Linking Synaptic Plasticity to Operant Learning
Yonatan Loewenstein, Hebrew University of Jerusalem

According to the law of effect, formulated by Thorndike over a century ago, actions that are closely followed by satisfaction are more likely to recur in a similar situation, whereas actions followed by discomfort are suppressed. The neural mechanisms and computational principles underlying this law of behavior are a topic of intensive research. The standard approach posits that the brain utilizes an explicit representation of the value of the different alternatives to choose between alternative actions. I propose an alternative explanation to the law of effect. I hypothesize that there are forms of synaptic plasticity driven by the covariance between reward and neural activity. I prove mathematically that this plasticity rule, which describes the microscopic dynamics of synapses, predicts that behavior will follow “the matching law”. According to the matching law, a well-known phenomenological law of behavior, the probability of choosing an alternative in a long sequence of repeated choices is proportional to the total reward derived from that alternative. I will demonstrate this law of behavior in the behavior of rats and humans, and show how a model that is based on covariance-based synaptic plasticity provides a quantitative description of choice behavior of rats in a free operant task.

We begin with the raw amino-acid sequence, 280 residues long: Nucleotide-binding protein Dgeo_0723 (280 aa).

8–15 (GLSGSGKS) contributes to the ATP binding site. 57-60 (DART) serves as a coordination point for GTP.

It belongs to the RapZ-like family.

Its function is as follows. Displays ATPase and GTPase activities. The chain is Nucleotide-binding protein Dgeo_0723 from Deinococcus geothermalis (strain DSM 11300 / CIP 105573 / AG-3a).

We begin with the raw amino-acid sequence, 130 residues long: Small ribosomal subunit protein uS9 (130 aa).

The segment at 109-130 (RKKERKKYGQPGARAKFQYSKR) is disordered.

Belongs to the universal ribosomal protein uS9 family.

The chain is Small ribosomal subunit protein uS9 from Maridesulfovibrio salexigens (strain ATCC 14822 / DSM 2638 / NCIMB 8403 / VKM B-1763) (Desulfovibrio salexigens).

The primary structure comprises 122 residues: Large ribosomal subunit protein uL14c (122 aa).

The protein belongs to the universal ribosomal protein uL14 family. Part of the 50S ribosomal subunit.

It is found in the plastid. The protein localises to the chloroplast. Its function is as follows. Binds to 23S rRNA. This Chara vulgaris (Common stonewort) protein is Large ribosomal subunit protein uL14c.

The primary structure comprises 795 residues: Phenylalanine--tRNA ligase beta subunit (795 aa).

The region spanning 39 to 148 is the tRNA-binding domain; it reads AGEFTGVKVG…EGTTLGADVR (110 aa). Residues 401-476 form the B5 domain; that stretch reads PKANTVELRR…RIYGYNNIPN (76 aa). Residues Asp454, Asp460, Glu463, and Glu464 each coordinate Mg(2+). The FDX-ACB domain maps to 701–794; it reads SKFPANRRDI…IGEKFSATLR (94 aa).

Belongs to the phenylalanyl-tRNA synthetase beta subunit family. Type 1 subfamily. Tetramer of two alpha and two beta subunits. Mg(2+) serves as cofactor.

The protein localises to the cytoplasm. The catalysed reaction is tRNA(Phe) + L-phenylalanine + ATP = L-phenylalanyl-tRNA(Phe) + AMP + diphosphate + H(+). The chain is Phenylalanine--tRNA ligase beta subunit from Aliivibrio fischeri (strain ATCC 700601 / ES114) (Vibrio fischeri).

Background Review Article:

Loewenstein Y, Seung HS. Operant matching is a generic outcome of synaptic plasticity based on the covariance between reward and neural activity. Proc Natl Acad Sci U S A. 2006 Oct 10;103(41):15224-9. Epub 2006 Sep 28.

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